Theology and Church life involve a certain conception of the human being: personhood. This term, sanctified through its use in connection with the very being of God and of Christ, is rich in its implications.
The Person is otherness in communion and communion in othernes. The Person is an identity that emerges through relationship (schesis, in the terminology of the Fathers): it is an “I” that can exist only as long as it relates to a “Thou” which affirms its existence and its otherness. If we isolate the “I” from the “Thou”, we lose not only its otherness but also its very being; it simply cannot be without the other. This is what distinguishes the person from the individual.
The Orthodox understanding of the Holy Trinity is the only way to arrive at this concept of Personhood: the Father cannot be conceived for a moment without the Son and the Spirit, and the same applies to the other two Persons in their relation with the Father and with each other. At the same time each of these Persons is so unique that their hypostatic or personal properties are totally incommunicable from one Person to the Other.
Personhood is inconceivable without freedom; it is the freedom of being other. I hesitate to say “different” instead of “other” because “different” can be understood in the sense of qualities (clever, beautiful, holy, etc.), which is not what the person is about. In God all such qualities are common to the each three Persons. Person implies not simply the freedom to have different qualities but mainly the freedom simply to be yourself. This means that a person is not subject to norms and stereotypes and cannot be classified in any way; its uniqueness is absolute. This means that only a person is free in the true sense.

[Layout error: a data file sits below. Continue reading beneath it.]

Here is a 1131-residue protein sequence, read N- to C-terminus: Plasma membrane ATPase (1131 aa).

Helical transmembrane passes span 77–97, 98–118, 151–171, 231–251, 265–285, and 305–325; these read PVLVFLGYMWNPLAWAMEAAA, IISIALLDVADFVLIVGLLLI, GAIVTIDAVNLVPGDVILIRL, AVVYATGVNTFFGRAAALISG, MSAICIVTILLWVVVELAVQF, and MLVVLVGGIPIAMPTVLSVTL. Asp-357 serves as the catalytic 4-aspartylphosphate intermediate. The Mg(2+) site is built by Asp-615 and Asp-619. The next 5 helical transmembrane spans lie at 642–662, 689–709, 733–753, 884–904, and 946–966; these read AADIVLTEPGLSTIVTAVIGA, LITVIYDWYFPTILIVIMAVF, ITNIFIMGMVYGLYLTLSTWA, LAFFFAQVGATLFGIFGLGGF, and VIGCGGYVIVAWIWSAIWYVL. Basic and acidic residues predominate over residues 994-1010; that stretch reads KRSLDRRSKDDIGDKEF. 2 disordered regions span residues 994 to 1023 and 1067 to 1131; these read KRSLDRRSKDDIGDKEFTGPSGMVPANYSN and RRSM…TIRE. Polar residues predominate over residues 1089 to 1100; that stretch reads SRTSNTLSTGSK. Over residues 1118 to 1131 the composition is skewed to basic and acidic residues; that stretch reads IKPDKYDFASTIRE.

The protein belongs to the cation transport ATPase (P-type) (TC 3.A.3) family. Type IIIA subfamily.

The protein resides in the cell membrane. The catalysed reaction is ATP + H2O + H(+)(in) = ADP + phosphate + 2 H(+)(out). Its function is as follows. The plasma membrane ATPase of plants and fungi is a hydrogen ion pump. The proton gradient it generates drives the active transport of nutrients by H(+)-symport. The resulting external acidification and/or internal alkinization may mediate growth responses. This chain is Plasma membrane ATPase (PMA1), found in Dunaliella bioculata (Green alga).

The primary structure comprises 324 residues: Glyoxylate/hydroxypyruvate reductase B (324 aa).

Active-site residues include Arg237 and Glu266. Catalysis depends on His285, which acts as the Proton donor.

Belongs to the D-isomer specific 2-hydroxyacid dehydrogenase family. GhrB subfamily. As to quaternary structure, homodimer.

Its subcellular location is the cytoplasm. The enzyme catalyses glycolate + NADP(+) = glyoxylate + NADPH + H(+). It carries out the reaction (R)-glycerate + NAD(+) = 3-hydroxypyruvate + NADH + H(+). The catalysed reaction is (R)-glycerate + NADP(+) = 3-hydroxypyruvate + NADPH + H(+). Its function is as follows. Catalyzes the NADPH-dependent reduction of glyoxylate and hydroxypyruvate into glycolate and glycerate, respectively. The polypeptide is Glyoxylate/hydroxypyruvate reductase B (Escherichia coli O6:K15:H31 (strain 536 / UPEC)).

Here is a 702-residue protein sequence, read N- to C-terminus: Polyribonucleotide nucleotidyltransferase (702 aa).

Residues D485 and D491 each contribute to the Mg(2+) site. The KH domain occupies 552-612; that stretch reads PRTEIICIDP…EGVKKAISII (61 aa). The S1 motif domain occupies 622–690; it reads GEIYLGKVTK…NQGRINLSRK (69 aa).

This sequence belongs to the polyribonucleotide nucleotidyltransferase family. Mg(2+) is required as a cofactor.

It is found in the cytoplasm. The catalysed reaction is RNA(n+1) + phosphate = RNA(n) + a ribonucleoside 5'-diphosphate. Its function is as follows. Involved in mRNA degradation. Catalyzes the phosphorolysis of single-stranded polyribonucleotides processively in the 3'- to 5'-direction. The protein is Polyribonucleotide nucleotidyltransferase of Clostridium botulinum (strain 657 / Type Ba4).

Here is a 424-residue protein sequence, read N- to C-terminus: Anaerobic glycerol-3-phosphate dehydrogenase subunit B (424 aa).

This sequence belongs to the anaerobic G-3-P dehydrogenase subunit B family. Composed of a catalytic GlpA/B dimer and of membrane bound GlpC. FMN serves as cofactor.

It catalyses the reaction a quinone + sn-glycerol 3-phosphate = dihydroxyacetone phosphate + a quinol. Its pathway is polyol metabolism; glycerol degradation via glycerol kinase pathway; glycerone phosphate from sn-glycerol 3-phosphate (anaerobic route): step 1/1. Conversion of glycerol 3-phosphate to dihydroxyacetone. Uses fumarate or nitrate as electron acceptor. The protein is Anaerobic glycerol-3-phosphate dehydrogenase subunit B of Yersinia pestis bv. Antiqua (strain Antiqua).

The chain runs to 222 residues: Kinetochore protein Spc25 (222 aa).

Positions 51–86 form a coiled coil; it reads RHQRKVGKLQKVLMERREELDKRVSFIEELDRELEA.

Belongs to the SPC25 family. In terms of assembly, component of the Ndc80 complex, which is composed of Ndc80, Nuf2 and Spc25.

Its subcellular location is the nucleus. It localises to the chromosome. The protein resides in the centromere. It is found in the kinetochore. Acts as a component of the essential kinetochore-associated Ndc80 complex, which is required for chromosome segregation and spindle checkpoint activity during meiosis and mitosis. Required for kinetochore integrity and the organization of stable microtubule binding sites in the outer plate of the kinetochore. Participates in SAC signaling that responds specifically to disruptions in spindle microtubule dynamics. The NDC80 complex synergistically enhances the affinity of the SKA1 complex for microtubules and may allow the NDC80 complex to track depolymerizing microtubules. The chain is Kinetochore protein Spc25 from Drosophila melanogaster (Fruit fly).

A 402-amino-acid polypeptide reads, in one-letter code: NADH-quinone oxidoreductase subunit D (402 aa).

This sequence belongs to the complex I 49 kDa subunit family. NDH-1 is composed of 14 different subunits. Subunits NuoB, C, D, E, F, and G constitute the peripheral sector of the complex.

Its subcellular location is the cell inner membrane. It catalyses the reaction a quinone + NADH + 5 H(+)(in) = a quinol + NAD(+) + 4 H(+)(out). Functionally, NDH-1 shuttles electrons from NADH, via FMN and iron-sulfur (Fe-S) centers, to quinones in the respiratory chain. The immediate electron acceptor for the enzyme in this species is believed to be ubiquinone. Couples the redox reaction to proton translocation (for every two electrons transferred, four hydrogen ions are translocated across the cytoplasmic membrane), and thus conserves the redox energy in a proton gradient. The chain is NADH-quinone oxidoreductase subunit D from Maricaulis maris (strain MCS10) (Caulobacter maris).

And yet one person is no person; freedom is not freedom from the other but freedom for the other. Freedom becomes identical with love. God is love because He is Trinity. We can love only if we are persons, allowing the other to be truly other and yet be in communion with us. If we love the other not in spite of his or her being different but because they are different from us, or rather other than ourselves, we live in freedom as love and love as freedom.